February 19, 2013

PM: I was prepared to give BBC men a comment

“I am not at the beck and call of a journalist, I just could not talk to them on Friday or anytime that evening, but was prepared to give the men a comment.” {{more}}

Prime Minister Dr Ralph Gonsalves made that comment yesterday, one day after being accosted in Barbados on a LIAT flight by BBC journalists Matthew Hill and Paul Kenyon, while en route to the CARICOM Heads of Government meeting in Haiti.

Calling in to Star Radio from Haiti yesterday, Gonsalves said he had been told, on Friday by his secretary, that the journalists were seeking an interview with him, and that they had been investigating Dave Ames, chairman of Harlequin Hotels and Resorts for over seven months.

“Well, if you could have waited seven months, you could have waited a few extra days if you wanted to hear me,” the Prime Minister said.

“But to come to me on a plane, as I am about to take my bag from the overhead bin, among people, accosting me; in fact, they barred me coming off the plane, with the way in which they had stood up,” Gonsalves explained.

The Prime Minister said that he was simply too busy last Friday to see the journalists.

Speaking on Sunday on the matter, from Antigua, while making his way to Haiti, Gonsalves told a WE FM call in show that he knew about the request for a meeting for the first time when he returned to his office, last Friday, just before 5 p.m.

“I spent practically the whole day; I left the morning at about 10:30 from Kingstown and I went to the 20th birthday of Sweet-I Robertson…I got back up about 5 (minutes) to 5, as I was beginning to prepare to host a cocktail for the vice chancellor for the University of the West Indies and others,” he said.

“I told my secretary to tell the gentleman who had called that I could meet them, but it was not convenient today,” Gonsalves continued,The Prime Minister said the men said that would not be convenient, as they were leaving the following day.

“I said well, the next time I am going to be available is Friday next week (this week), because I am coming in from Haiti on Thursday evening. Ten minutes later, another of my secretaries called and said that they are saying that it appears as though I am avoiding them. I am not avoiding them,” he continued.

However, the prime minister contended that there were other ways of contacting him, including calling the press secretary Hans King or the communications director Elson Crick.

Explaining what transpired on the plane on Sunday, Gonsalves said that he was sitting in the front left of the plane, next to his wife, Eloise, with Ambassador Ellsworth John seated on the right.

“Behind Ellsworth were seated two white men, I didn’t know who they were, but as soon as we arrived in Barbados and I was getting my luggage from the top drawer of the plane, one came with a camera and the other one with a tape recorder and began by asking this question,” Gonsalves said.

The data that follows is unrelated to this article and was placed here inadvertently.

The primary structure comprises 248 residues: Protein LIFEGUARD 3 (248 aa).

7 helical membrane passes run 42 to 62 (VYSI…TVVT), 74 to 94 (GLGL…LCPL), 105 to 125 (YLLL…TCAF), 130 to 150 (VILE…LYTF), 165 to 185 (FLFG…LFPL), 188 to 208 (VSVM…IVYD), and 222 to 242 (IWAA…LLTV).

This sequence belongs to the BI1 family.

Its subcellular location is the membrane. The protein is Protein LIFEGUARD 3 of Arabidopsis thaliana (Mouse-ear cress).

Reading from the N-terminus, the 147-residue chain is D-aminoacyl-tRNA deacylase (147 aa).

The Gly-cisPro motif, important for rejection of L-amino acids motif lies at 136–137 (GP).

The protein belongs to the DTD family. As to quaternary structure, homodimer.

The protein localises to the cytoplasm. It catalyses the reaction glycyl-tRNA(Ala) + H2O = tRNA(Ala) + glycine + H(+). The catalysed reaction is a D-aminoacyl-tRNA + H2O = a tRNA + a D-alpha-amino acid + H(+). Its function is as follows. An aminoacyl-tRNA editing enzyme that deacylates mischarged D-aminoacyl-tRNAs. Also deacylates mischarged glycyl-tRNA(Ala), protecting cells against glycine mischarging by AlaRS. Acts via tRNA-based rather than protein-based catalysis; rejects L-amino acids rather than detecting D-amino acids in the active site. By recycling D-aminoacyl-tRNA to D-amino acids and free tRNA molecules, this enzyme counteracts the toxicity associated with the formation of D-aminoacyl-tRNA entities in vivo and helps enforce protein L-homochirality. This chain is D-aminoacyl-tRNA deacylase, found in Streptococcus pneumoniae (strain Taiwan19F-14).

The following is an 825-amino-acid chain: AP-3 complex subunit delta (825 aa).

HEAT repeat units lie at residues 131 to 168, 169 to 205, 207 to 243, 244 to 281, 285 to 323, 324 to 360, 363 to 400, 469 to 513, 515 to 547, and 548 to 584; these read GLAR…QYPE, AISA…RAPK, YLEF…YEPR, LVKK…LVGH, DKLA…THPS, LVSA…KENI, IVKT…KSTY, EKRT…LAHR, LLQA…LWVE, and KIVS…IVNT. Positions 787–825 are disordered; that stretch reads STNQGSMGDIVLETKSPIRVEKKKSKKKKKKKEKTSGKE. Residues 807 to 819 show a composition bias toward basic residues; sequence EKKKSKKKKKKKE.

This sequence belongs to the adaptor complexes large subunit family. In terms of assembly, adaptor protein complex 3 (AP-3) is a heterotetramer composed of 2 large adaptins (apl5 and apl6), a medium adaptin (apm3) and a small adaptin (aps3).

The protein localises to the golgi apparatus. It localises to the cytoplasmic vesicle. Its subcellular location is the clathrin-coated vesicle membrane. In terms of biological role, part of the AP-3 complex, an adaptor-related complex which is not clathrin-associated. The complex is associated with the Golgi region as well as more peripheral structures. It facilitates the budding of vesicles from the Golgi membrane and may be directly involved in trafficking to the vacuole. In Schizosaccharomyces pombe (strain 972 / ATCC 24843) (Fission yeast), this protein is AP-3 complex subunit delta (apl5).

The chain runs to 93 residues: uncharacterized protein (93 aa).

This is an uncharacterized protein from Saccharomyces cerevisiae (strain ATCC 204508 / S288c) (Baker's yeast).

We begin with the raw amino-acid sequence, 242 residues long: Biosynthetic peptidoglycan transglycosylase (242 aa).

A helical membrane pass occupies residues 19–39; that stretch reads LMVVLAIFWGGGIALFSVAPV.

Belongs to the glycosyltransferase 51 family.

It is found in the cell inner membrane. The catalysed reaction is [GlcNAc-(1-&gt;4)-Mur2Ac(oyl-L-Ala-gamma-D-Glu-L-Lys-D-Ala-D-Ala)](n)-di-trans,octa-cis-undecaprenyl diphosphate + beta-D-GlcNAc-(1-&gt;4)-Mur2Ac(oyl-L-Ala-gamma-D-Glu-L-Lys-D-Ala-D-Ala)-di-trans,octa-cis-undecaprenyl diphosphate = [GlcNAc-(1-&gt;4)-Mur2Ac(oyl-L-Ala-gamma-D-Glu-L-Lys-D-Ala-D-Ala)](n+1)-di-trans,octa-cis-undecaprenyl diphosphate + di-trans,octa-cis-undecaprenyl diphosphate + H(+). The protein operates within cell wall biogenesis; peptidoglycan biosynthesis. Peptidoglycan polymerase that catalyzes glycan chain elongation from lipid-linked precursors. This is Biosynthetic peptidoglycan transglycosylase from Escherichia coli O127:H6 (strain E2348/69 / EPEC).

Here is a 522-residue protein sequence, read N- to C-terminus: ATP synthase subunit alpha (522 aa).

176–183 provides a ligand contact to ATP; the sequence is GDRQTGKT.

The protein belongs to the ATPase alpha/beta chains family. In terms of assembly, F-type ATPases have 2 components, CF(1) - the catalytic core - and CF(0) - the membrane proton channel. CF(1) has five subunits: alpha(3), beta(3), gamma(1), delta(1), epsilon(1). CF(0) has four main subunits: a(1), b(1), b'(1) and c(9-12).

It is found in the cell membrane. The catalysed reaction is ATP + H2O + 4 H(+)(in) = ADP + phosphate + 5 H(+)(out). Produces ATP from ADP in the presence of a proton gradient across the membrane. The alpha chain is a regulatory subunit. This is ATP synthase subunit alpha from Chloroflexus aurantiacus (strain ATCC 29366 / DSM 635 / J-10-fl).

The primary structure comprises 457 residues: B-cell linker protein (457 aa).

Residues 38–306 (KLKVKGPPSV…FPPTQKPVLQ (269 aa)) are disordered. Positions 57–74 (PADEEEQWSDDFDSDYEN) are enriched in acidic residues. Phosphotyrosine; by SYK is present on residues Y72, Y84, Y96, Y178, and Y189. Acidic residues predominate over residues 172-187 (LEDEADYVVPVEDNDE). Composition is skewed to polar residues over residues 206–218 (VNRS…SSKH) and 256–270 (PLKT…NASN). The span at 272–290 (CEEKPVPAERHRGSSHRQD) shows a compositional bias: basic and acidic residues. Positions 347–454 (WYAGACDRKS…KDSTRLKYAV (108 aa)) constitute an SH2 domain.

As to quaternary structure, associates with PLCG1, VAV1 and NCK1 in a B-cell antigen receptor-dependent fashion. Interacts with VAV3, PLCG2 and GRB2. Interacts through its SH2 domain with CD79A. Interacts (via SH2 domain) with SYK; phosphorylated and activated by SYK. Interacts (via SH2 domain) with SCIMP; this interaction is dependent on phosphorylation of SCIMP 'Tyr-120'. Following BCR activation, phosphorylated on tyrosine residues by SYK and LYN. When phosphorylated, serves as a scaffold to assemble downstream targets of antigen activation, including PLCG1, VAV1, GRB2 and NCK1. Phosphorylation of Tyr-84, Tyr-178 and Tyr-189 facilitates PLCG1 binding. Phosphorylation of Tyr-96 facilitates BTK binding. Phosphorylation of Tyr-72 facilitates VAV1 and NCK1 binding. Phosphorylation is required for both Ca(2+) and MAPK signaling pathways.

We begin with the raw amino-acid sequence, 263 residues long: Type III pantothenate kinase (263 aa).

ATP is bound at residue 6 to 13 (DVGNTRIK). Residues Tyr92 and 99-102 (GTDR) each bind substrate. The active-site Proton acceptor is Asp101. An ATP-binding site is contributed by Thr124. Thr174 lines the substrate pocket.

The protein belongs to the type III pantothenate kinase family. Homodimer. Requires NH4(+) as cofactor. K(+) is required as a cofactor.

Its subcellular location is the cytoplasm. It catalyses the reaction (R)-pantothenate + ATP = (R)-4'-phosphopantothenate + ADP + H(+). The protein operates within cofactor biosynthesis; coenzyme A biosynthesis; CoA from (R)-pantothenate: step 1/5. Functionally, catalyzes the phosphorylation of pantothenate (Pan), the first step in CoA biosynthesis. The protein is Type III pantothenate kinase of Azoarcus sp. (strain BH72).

He said the men started off with a comment that there were three witnesses that Dave Ames, chairman and owner of Harlequin Resorts, owner of Buccama Bay Resort came to his office with a briefcase of money and then left without it.

They then asked him what he had to say.

“Well, at that point, I reasonably suspected what I had been told, that two journalists from Britain, allegedly from the BBC had come to St Vincent to carry out investigations about the Buccament project, because as you are aware, some questions are being raised by some investors in the United Kingdom, some investors into the project.

“I said to them…, ‘You can properly set up an interview with me. This is not the way to do it.’ They said ‘But no, we want to ask you the questions.’ Of course, I can’t stop them from asking. They repeated. I continued doing what I was doing, I went to the door; they continued to ask and I said to them ‘Why are you asking this kind of rubbish, nonsense, foolishness, idiocy?

“In between, they were asking me why I don’t explain to the people of St Vincent and the Grenadines about Mr Ames.”

Gonsalves said, after they repeated their questions and ignored his requests to stop, he said nothing further to the two men, but they continued filming, despite being told by Barbadian security that it was illegal to do so.

The men eventually identified themselves as journalists for the BBC, Gonsalves said.

“But I didn’t bother with them. I went on my way because they acted in such an unprofessional manner.

“And I am going to write the BBC, because I am no less a prime minister than Blair, Brown and Cameron to accost me like that,” Gonsalves said.

Both men are employed with the BBC. Kenyon is an award winning journalist and author who has reported from around the world for the BBC, and Hill a television producer.

Both men work on the BBC original television current affairs documentary show, Panorama which is also the longest running public affairs television programme.

Up to press time efforts to reach Kenyon and Hill for comment proved futile. (DD)